Study finds Scottish schools and pupils still 'several years' away from recovering from Covid-19 pandemic

Students said to be less resilient and find exams more stressful

A major study has found Scottish schools are still “several years” away from recovering from the impact of the pandemic, with pupils less focussed and more stressed than before Covid-19.

The findings are detailed in the Scottish Qualifications Authority’s (SQA) evaluation of courses run in 2023, which gathered the views of almost 5,000 learners, teachers, lecturers and senior examiners.

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It revealed 71 per cent of teachers believed the fall-out from the pandemic still had a “substantial impact on teaching and learning” in 2022/23, with only 18 per cent disagreeing.

Glasgow high school pupils sitting exam. Image: John DevlinGlasgow high school pupils sitting exam. Image: John Devlin
Glasgow high school pupils sitting exam. Image: John Devlin

The same proportion, 71 per cent, disagreed or strongly disagreed that the education system had “recovered well”.

Schools were closed for extended periods during the coronavirus lockdowns in 2020 and 2021, with the disruption now being linked to falling attendance rates, rising levels of anxiety and poor behaviour, as well as development delays.

A huge 94 per cent of teachers surveyed by SQA strongly agreed or agreed that many learners are now less resilient, while 76 per cent said pupils find external assessment more stressful than pre-pandemic cohorts.

Meanwhile, 90 per cent agreed that many students have lower levels of focus in class.

Simon Allan, head of research and evaluation at SQA, said: “There are some signs of recovery but it is becoming increasingly apparent that the impact of the pandemic is both complex and substantial, and it seems very, very likely to us, from this point, that it will take several years for that to fully resolve.”

Many teachers highlighted poorer attendance levels, with one saying: "Post-pandemic, pupils seem to think school is a choice rather than mandatory, which is impacting their progress in senior phase.”

Recently-published statistics showed half of secondary pupils in parts of Scotland are now persistently absent.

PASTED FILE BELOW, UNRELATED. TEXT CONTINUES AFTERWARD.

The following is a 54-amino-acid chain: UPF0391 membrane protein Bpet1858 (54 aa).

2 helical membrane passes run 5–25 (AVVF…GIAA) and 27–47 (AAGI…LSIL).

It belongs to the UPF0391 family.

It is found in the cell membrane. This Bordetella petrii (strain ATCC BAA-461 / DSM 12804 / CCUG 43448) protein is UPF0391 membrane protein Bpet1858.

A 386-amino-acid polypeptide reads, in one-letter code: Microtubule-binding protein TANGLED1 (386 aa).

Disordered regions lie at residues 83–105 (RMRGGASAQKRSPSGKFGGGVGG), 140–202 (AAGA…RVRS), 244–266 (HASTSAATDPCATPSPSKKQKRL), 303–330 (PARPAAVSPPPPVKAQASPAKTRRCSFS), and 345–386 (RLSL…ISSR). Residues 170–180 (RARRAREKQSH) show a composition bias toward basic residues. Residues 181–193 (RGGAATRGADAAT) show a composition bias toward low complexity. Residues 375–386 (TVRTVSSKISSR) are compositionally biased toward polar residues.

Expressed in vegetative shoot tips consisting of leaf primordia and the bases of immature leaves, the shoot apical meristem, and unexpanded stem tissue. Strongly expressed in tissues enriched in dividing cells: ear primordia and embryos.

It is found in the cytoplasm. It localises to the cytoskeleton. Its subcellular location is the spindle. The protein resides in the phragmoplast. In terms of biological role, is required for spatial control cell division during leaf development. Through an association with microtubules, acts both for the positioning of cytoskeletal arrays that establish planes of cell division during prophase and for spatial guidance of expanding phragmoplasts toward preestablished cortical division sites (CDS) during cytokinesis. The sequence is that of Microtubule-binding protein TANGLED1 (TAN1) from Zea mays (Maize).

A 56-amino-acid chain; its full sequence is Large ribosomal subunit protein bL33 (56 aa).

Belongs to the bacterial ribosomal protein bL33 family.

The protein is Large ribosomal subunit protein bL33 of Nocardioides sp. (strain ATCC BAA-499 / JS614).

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Other school staff cited the influence of mobile phones and social media in the survey, as well as the cost-of-living crisis.

When pupils were asked about Covid, 63 per cent of respondents strongly agreed or agreed that ongoing disruption due had a “substantial impact” on their teaching and learning experience last year, with only 18 per cent disagreeing or strongly disagreeing.

A total of 38 per cent said the pandemic was continuing to impact their mental wellbeing.

The SQA continued to operate a “sensitive” approach to grading last year, to take account of the impact of Covid.

For the next assessments, it will consider any impact on learners who are being asked to complete certain types of coursework for the first time.

Mr Allan said "Learners thought that the pandemic has had an effect on the development of their skills and knowledge, and I think we would say practitioners overall didn’t feel that the education system has really fully recovered from the pandemic.”

He added: "The majority thought that compared to pre-pandemic learners, learners nowadays are somewhat less resilient, have lower levels of focus, and they have what I’d call less developed foundation skills and knowledge – the knowledge and skills a teacher would typically expect at the beginning of a national qualifications course.

"This combined with data on declining levels of attendance has resulted in a situation where many practitioners believe that learners nowadays find external assessment more stressful than was the case with previous cohorts.”



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